A cricketing tradition

I see England somehow salvaged a draw in the first Ashes test against Australia.

I say see, I didn’t, thanks to the fact that Sky Sports has the rights to all the cricket these days, and they have done ever since that fantastic Ashes triumph in 2005 that gripped the nation and apparently meant cricket was threatening football as the national sport (what happened to that by the way?).

Despite it not being on terrestrial, it’s good to see the BBC wasting plenty of taxpayers money on fancy interactive scorecards via Freeview that no one actually cares about – or rather they can get it online or via teletext. It meant we were denied some half-interesting coverage of the German Grand Prix (which incidently, I watched on the internet anyway).

But what grinds me is the fact we are losing tradition.

The first Ashes test in Cardiff?! What’s all that about?! I know it’s the England and Wales Cricket Board and therefore it’s the England and Wales cricket team, but the first Ashes test (and in my opinion, every other first test of a five match home series) should be played at Lords.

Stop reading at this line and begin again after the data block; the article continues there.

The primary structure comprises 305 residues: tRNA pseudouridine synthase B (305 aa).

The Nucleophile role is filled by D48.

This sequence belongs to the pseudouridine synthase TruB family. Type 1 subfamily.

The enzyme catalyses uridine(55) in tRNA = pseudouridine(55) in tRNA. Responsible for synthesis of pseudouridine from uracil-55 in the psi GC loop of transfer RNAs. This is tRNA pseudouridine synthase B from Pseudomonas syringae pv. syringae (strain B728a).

Imagine England playing a quarter final in the 2018 World Cup at Leicester. It wouldn’t happen. That’s no disrespect to Leicester, but it would be at Wembley, no questions asked.

And what’s with these Wednesday starts? What was wrong with Thursday?

Thursday’s used to set up a fascinating Monday, because games were often still on a knife edge and it meant cricket was the centre of attention on the final day. It gets lost in the news on Sunday evenings mainly because no ones watching it, but also because it acts as a round-up as to what’s happened over the weekend.

Wednesday to Sunday isn’t right. Thursday to Monday is. It’s better for the punters and the ECB too. The most popular days will be Saturday and Sunday, but by finishing a test on the Sunday, the ECB are in danger of having to refund fans if a test finishes early – likewise, people might not gamble on getting Sunday tickets for that very reason.

So economically and traditionally, Thursday starts beat Wednesday starts.

Don’t even get me started on the removal of promotion and relegation from rugby league…

Pic: BBC Sport

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